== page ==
MEMBERS of the public are being urged to stay away from dangerous quarries following the death of a Barrow man.

Dad-of-one Chris Maitland was tragically killed when he jumped hundreds of feet into Hodge Close Quarry near Coniston last week.

The 30-year-old had visited the area with friends when he jumped from the edge of the former slate mine. His body was later recovered by mountain rescue teams.

The Mineral Products Association, the trade association that represents the UK quarrying industry, is supporting organisations such as the RNLI, RLSS and emergency services in their campaigns to educate the public and help prevent deaths in quarries.

A spokeswoman for the MPA warned that quarry lakes can be extremely deep and conceal hazards including old machinery.

The spokeswoman said: "Over the last six weeks there have been a number of tragic drownings in quarry lakes, reservoirs, canals and other, similar man-made bodies of open water. All too often, these tragedies occur when people are engaged in what they perceive as harmless fun, either cooling off in the water or playing near the water’s edge.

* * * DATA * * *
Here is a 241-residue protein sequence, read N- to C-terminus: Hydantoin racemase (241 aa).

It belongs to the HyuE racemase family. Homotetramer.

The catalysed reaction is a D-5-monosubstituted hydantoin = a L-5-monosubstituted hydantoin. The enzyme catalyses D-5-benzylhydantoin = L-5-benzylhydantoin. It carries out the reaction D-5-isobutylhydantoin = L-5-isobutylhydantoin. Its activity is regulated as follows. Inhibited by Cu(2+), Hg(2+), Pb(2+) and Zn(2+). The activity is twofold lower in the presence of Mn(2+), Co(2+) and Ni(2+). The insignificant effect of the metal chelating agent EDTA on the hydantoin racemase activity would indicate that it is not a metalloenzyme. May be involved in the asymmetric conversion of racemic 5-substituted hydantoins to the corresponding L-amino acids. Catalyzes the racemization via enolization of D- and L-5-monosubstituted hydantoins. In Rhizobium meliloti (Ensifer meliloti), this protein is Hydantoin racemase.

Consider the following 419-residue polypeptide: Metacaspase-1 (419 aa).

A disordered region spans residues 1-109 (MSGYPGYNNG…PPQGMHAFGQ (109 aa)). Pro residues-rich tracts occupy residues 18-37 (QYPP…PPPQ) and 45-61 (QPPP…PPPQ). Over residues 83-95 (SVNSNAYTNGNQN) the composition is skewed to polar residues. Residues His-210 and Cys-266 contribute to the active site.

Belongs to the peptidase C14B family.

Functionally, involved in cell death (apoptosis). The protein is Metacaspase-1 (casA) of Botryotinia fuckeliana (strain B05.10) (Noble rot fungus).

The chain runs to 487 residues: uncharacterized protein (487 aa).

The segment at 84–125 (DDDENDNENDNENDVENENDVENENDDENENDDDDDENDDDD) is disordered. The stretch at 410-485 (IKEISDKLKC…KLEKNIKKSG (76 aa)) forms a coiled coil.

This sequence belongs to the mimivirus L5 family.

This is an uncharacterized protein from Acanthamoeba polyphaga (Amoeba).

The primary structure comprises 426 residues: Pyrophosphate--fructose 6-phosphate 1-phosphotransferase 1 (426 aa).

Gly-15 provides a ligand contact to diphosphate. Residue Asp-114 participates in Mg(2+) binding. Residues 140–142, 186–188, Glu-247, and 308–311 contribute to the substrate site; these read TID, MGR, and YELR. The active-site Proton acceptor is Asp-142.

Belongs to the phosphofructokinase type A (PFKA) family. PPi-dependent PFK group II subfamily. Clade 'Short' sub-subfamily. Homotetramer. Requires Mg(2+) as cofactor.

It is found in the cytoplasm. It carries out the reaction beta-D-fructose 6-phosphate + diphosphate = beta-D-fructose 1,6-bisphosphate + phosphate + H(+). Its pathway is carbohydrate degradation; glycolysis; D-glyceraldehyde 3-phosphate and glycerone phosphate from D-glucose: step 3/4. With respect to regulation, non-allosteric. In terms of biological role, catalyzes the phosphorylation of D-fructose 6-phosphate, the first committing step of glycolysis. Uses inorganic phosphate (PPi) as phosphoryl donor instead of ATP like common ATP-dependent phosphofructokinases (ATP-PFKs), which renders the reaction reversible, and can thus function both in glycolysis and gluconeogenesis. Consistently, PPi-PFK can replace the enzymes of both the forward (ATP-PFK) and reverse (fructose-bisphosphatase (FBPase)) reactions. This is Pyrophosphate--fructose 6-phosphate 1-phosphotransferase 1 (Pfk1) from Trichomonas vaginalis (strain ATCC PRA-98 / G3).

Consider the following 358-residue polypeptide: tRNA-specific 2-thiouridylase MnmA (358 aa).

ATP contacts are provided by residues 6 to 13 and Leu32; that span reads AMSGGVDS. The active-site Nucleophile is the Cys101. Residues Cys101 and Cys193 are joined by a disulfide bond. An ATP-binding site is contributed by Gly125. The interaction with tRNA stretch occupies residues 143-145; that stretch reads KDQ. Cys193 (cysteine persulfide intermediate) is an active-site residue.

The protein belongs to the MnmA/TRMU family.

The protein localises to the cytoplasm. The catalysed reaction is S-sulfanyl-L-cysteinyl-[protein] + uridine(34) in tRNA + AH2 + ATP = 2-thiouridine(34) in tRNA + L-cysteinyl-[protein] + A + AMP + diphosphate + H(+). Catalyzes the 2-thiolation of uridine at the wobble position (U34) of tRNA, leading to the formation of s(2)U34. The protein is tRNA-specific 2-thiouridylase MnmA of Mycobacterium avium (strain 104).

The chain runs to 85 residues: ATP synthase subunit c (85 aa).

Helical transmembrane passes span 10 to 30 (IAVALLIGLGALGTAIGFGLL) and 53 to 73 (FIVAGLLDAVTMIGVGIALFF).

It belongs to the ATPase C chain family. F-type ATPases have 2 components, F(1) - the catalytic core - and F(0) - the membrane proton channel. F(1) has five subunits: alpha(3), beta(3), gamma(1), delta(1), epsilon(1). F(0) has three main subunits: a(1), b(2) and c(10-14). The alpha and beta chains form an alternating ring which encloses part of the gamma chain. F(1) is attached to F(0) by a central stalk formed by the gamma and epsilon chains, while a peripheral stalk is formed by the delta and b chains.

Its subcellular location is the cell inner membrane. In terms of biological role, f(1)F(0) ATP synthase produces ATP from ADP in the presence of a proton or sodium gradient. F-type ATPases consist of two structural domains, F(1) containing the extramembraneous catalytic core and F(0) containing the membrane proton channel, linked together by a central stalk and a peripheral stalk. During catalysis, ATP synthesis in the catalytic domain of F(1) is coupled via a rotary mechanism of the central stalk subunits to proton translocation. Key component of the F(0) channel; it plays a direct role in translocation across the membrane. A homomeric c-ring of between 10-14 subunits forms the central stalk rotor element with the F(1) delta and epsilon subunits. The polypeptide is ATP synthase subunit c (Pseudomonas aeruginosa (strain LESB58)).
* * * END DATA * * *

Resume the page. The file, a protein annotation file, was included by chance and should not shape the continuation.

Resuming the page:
"Man-made water bodies like quarry lakes and reservoirs can be extremely deep, have sudden changes in water depth, be difficult to exit and conceal a range of hazards such as pumps, entangling weeds, rocks and old machinery. Quarry faces and edges can be unstable and suddenly give way, resulting in falls into water and also making it more difficult to get oneself back onto dry land.

The Mineral Products Association (MPA) is supporting the water safety campaigns being run by the RNLI and other organisations such as the RLSS and the Fire and Rescue Services “Be Water Aware” campaign. Collectively, we do not want to discourage members of the public from enjoying the water but would like people to be aware of the risks and choose to swim in areas that are safe."